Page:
Profile: Bill Spears, Cunard Line; Coming out of dry dock

‘I’d always been interested in travel and there was something romantic about ships,’ says Bill Spears, recalling his decision to go to sea aged 16. Now almost 20 years later, maritime matters will once again figure large in his new job as Cunard Line’s first public relations director.

‘I’d always been interested in travel and there was something romantic

about ships,’ says Bill Spears, recalling his decision to go to sea aged

16. Now almost 20 years later, maritime matters will once again figure

large in his new job as Cunard Line’s first public relations director.



The position may test his romance with the ocean wave to the full, for

while Cunard’s image hasn’t exactly been scuttled, it has certainly been

holed. The controversy surrounding the ‘nightmare’ voyage of its

flagship the QE2 last Christmas has been a persistent irritant to Cunard

and its owner Trafalgar House throughout the past year.



The luxury cruise liner, you will recall, set sail with hundreds of

passengers on board before a major refit had been completed. Instead of

the pleasurable ‘voyage of a lifetime’ the passengers had been promised,

their trips were ruined by faulty plumbing, foul smells and debris from

building work littering the ship.



Many passengers complained vociferously to the media, which was only too

delighted to report on the fiasco, and Cunard eventually had to settle a

multi-million pound compensation claim brought by some of those on the

voyage who suffered injury or illness because of the on-board

conditions. Cunard’s response to its passengers’ initial complaints was

widely seen as high-handed and unsympathetic, only serving to stoke up

more discontent. As the negative coverage continued, Spears approached

Cunard’s owner, suggesting they should create the position of PR

director and that he was the man for the job.



‘All the furore about the refit was the trigger that prompted me to

write to Trafalgar House and take the initiative,’ says Spears.



Most of Cunard’s passengers come from the US. As a consequence its head

office is located on Manhattan’s glamorous Fifth Avenue. Spears will

relocate there in the next few months, where he will report direct to

chairman and CEO Peter Ward. One of his objectives is to see ‘PR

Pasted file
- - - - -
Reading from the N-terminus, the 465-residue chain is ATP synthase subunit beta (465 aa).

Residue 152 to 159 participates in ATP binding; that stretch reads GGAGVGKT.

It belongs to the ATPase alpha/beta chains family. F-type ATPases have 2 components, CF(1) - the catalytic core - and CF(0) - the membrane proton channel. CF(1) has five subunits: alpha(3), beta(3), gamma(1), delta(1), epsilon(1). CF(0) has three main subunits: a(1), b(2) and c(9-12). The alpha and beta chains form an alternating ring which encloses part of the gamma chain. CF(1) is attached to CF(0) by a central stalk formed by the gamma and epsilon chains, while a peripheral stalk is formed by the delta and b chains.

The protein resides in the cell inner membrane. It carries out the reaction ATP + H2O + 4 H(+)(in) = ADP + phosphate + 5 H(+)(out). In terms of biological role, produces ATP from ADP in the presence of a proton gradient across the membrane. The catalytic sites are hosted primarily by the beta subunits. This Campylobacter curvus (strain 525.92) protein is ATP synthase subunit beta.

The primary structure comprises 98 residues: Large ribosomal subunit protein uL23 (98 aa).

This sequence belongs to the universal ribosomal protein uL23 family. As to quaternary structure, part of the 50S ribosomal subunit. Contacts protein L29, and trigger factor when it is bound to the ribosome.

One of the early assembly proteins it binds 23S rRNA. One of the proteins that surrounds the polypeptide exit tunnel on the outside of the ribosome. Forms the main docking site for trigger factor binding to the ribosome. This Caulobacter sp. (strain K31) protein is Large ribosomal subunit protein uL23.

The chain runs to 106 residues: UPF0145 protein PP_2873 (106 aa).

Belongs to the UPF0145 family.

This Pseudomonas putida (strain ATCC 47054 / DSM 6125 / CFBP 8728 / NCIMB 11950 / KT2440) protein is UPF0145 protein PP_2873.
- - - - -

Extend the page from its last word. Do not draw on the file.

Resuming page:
integrated into business decisions’. His main task will be to co-

ordinate PR on an international level.



There will also be a thorough communications review. ‘There are no

sacred cows,’ says Spears. ‘And if things aren’t delivering what they

should be, they won’t be pursued.’ Words that will chill the hearts of

under-performers as surely as an iceberg ahead of a cruise liner.



Although Spears is exhilarated at the prospect of his move to New York,

the impending change in his lifestyle will be a wrench - his parting

from these shores has occasioned the sale of his beloved 1000cc Honda

superbike. Spears is also a tennis fanatic who, for each of the last six

years, has taken two weeks of his annual leave to coincide with

Wimbledon fortnight. One hopes he will enjoy the US Open as much.



After a stint in IR at what is now drinks group Allied Domecq, Spears’

career took off as head of press relations at Guinness. The company was

still reeling from the financial scandal that engulfed it in the mid-

1980s, and Spears must take some of the credit for restoring City faith

in the company’s management. ‘In a couple of years we managed to get

from being one of the lowest rated companies to the top in terms of the

MORI rating of City opinion.’



From corporate headquarters he moved to Guinness Brewing Worldwide -

which brews in 50 countries and sells its products in 150 - where he set

up and ran its public affairs department. Rona Cameron, one-time

Guinness Brewing UK press relations manager, who has worked on ‘special

projects’ for Spears since setting up as a freelance PR consultant says:

‘He has an ability to look at every angle and take a new approach. And

he can defuse a tense situation with awful, corny jokes.’



One suspects, however, that he won’t be cracking the one that begins:

have you heard about the ship that left port before its refit was

finished?



‘Nothing ever prepares you for the first time you take control of a

ship,’ says Spears, recalling the thrill of navigating through the

Straits of Gibraltar. Does the same apply to the person taking control

of Cunard’s reputation?



HIGHLIGHTS



1977 Navigating officer, P&O

1981 Shipbroker, FT Everard

1987 Surety underwriter, Sun Alliance

1987 Corporate affairs manager, Allied Domecq

1989 Head of press relations, Guinness plc

1991 Director of public affairs, Guinness Brewing Worldwide

1995 PR director, Cunard Line



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